The cost of halal certification is a significant issue for companies, as it can come to up to half of their total cost. With this in mind, companies should strive to find ways to decrease the cost of halal certification. The certification company can be a significant portion of the overall cost. The certification company also charges for the certification process, which can also add to the cost. Having a long-term supply agreement with the certification company can also help to decrease the cost.
WHAT ARE HALAL REQUIREMENTS
There are many halal requirements for food. For meat, it must be a permissible cut, such as a cut from the hindquarters or a forbidden cut like pork. It must also not be animal meat, like pork. For dairy products, it must be milk that is neither fermented nor diluted with water, and it must not be the milk of a cow, camel, goat, or sheep.
TYPES OF HALAL CERTIFICATION
Based on the nature of the business, the type of Halal certification varies. Most frequently, Halal certification is obtained for places like restaurants, hotels, slaughtering houses, packaging, and labeling materials to ensure they are suitable to be visited/used by Muslim consumers. However, Halal certification is not limited to only food produce. Non-alcohol beverages, raw materials needed in food processing, pharmaceutical, and health care products, traditional herbal products, cosmetics, and personal care products, cleaning products, and daily consumable products can also obtain a Halal Certificate. Therefore, obtain the Halal Certification from Halal Certification Bodies – broadly under the following schemes:
Food, Beverage and Catering Scheme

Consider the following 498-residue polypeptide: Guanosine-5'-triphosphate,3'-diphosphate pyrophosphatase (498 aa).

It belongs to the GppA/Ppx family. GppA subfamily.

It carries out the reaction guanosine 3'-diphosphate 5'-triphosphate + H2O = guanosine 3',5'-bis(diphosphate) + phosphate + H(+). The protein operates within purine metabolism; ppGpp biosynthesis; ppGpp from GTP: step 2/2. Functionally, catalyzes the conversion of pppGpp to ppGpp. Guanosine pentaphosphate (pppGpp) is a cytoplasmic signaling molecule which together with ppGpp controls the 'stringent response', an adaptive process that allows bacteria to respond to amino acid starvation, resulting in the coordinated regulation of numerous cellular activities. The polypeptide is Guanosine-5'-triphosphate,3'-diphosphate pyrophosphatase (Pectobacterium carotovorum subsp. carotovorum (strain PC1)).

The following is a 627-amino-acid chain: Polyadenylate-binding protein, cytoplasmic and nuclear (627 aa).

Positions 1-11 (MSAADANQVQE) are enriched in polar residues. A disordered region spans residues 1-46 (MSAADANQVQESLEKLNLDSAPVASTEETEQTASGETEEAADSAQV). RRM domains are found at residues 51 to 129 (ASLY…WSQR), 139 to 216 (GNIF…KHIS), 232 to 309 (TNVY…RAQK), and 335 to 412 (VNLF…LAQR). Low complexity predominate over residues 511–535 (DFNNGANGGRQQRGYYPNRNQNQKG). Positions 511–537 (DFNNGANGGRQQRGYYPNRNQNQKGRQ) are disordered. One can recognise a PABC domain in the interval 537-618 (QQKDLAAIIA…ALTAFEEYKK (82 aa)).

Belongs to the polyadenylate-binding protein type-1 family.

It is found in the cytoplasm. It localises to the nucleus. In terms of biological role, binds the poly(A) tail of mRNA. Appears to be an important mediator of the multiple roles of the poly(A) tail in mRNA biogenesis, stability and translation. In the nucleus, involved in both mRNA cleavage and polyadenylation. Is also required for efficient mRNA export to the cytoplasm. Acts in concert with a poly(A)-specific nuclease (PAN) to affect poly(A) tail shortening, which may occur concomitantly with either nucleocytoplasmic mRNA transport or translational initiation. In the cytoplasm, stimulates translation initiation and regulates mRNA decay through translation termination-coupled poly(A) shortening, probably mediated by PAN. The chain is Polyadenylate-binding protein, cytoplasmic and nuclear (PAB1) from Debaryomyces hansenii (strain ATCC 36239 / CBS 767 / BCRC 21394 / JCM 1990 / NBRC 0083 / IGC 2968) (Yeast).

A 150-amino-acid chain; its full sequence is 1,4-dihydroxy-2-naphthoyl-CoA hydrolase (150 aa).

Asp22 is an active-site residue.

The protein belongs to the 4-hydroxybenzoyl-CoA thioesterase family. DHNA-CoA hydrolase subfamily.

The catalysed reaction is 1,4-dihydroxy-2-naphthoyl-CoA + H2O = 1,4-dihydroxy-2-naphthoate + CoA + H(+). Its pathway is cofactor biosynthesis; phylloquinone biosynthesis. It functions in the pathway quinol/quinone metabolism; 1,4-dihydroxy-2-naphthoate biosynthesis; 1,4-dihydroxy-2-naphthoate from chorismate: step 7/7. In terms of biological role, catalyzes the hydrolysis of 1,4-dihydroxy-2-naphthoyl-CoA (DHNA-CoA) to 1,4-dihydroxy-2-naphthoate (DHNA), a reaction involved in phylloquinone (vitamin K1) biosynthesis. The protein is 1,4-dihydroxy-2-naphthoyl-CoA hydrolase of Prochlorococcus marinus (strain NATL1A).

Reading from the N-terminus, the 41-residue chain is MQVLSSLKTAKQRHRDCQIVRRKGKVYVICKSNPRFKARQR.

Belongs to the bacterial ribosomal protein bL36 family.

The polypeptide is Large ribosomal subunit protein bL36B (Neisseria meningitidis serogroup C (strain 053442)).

Warehouse or Storage Scheme
Product Endorsement Scheme
BENEFITS OF HALAL CERTIFICATION
Obtaining Halal Certification has various advantages and could provide an edge for business amongst competitors. The following are some of the major benefits of obtaining Halal Certification for a business or product:
Make the business or product marketable to over 2 billion people across the world.
Use of the Halal logo
Enhance the marketability of the product in Muslim countries
Improve the quality of the food or product or hygienic systems
Improve the quality of the food or product
Halal certification helps ensure that the food you buy will be made according to Islamic law. The certification process is a relatively simple one that involves the slaughtering of animals, the inspection of the slaughtering process, and the certification of the meat by a third party. Halal certification also ensures that your food is safe to eat. If a food is not certified, it may have been slaughtered in a way that is not permissible according to Islamic law. Additionally, if a food is not certified, it may have been contaminated. If food is contaminated, it could have gotten into the food chain and could have caused a major problem. Halal certification also helps to protect the food supply. With the amount of food that is processed in the United States each year, it is important to make sure that the meat that is being processed is free of contamination. Halal certification does not just guarantee the safety of the food, but it also helps ensure quality.
Is halal certification necessary in India?
Halal certification is very important for the food industry. The certification ensures that the food being produced and sold complies with Islamic law. Certification must be obtained for every product before it is sold, processed, and shipped. Some of the requirements for halal certification are that the food is free from any type of pork, alcohol, blood, gelatin, or any other non-halal ingredients. It is important to note that halal certification is not compulsory in India and is not a requirement for the food industry. However, halal-certified products are available in many Indian markets.
Why do we need Halal certification?